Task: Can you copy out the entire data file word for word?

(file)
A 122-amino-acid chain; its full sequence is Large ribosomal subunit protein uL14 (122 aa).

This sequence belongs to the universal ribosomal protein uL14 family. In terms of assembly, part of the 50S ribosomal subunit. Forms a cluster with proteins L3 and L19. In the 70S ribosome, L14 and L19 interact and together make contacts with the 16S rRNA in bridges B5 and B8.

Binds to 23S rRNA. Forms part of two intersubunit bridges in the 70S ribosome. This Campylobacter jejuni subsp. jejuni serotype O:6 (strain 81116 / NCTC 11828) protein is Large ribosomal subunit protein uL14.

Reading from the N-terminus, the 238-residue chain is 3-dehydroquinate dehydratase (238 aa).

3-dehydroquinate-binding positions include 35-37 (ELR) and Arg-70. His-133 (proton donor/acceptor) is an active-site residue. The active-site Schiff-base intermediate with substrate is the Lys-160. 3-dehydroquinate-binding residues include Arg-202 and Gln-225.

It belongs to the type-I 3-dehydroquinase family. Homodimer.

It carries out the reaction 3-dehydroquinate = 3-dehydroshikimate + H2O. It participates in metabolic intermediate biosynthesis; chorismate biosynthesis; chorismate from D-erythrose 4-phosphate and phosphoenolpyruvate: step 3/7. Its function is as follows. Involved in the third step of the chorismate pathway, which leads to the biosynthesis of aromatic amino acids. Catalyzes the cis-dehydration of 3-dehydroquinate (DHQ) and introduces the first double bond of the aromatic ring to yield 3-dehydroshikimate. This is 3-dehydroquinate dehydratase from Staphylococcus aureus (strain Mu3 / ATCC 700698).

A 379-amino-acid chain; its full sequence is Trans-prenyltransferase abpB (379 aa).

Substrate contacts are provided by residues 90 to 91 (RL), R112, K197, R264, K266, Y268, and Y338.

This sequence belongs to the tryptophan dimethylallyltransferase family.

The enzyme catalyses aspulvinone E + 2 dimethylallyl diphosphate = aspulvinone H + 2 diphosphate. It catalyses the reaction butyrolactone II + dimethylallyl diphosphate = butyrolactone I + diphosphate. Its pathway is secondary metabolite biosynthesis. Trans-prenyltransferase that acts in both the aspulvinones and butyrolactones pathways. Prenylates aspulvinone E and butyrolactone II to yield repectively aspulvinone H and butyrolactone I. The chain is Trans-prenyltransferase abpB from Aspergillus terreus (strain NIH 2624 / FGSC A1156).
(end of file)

A 122-amino-acid chain; its full sequence is Large ribosomal subunit protein uL14 (122 aa).

This sequence belongs to the universal ribosomal protein uL14 family. In terms of assembly, part of the 50S ribosomal subunit. Forms a cluster with proteins L3 and L19. In the 70S ribosome, L14 and L19 interact and together make contacts with the 16S rRNA in bridges B5 and B8.

Binds to 23S rRNA. Forms part of two intersubunit bridges in the 70S ribosome. This Campylobacter jejuni subsp. jejuni serotype O:6 (strain 81116 / NCTC 11828) protein is Large ribosomal subunit protein uL14.

Reading from the N-terminus, the 238-residue chain is 3-dehydroquinate dehydratase (238 aa).

3-dehydroquinate-binding positions include 35-37 (ELR) and Arg-70. His-133 (proton donor/acceptor) is an active-site residue. The active-site Schiff-base intermediate with substrate is the Lys-160. 3-dehydroquinate-binding residues include Arg-202 and Gln-225.

It belongs to the type-I 3-dehydroquinase family. Homodimer.

It carries out the reaction 3-dehydroquinate = 3-dehydroshikimate + H2O. It participates in metabolic intermediate biosynthesis; chorismate biosynthesis; chorismate from D-erythrose 4-phosphate and phosphoenolpyruvate: step 3/7. Its function is as follows. Involved in the third step of the chorismate pathway, which leads to the biosynthesis of aromatic amino acids. Catalyzes the cis-dehydration of 3-dehydroquinate (DHQ) and introduces the first double bond of the aromatic ring to yield 3-dehydroshikimate. This is 3-dehydroquinate dehydratase from Staphylococcus aureus (strain Mu3 / ATCC 700698).

A 379-amino-acid chain; its full sequence is Trans-prenyltransferase abpB (379 aa).

Substrate contacts are provided by residues 90 to 91 (RL), R112, K197, R264, K266, Y268, and Y338.

This sequence belongs to the tryptophan dimethylallyltransferase family.

The enzyme catalyses aspulvinone E + 2 dimethylallyl diphosphate = aspulvinone H + 2 diphosphate. It catalyses the reaction butyrolactone II + dimethylallyl diphosphate = butyrolactone I + diphosphate. Its pathway is secondary metabolite biosynthesis. Trans-prenyltransferase that acts in both the aspulvinones and butyrolactones pathways. Prenylates aspulvinone E and butyrolactone II to yield repectively aspulvinone H and butyrolactone I. The chain is Trans-prenyltransferase abpB from Aspergillus terreus (strain NIH 2624 / FGSC A1156).